Monday, April 18, 2011

I can't get no satisfaction guaranteed

I spent Saturday replacing my 1970s Maytag dishwasher with a new Whirlpool. Apart from the nightmare that is installing anything remotely related to plumbing, I'm largely satisfied with the product.

What frustrates me is the purchase.

I bought the dishwasher from Lowe's, and all in it was about $400. I'm okay with that. What I wasn't okay with was the offer to extend my one year limited warranty to cover me for an additional 2 years. These maniacs wanted another $200 for that privilege.

I was angry for two reasons. First, at that price I'm better off rolling the dice. The added warranty was half the cost of the appliance, which is a ridiculous mark up. What are the odds I'll have repairs totaling more than $200 in the next three years? Slight I would say, especially considering that the average lifespan of a dishwasher is about 10 years.

That brings me to my second point: Why should I have to pay you to stand behind your product? If dishwashers are expected to last a decade, shouldn't some sense of integrity drive you to guarantee my product for at least three years? Apparently not. Instead I have to pay you to be a responsible manufacturer.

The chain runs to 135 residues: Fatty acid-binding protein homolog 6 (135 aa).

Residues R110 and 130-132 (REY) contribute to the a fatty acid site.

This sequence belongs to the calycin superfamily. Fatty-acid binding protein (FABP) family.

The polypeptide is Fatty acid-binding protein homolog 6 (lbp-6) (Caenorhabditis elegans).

And where does Lowe's factor into this equation? Shouldn't you, as a retailer, stock your shelves with products in which you have confidence? I wouldn't want to sell junk to my customers. In fact, many of the local stores that I frequent refuse to stock certain brands because they know them to be shoddy.

I guess I'm just offended by the disrespect manufacturers and retailers routinely show their customers, who are the very people they should respect most. Still, regardless of whether you stand behind your products, your products inevitably stand for you. If this dishwasher falls apart within the next few years, I won't be buying Whirlpool again, and I won't be buying appliances from Lowe's again either.

1 comment:

  1. Most of the time those warranties aren't even from the manufacturer, they're from the retailer. And in the case of consumer electronics, often requires the un-installation and transportation of said device back to the retailer and ultimately to some other service facility (case-in-point, Geeksquad and HDTVs). Not that you don't already know this. I think it's pretty much bullshit as well.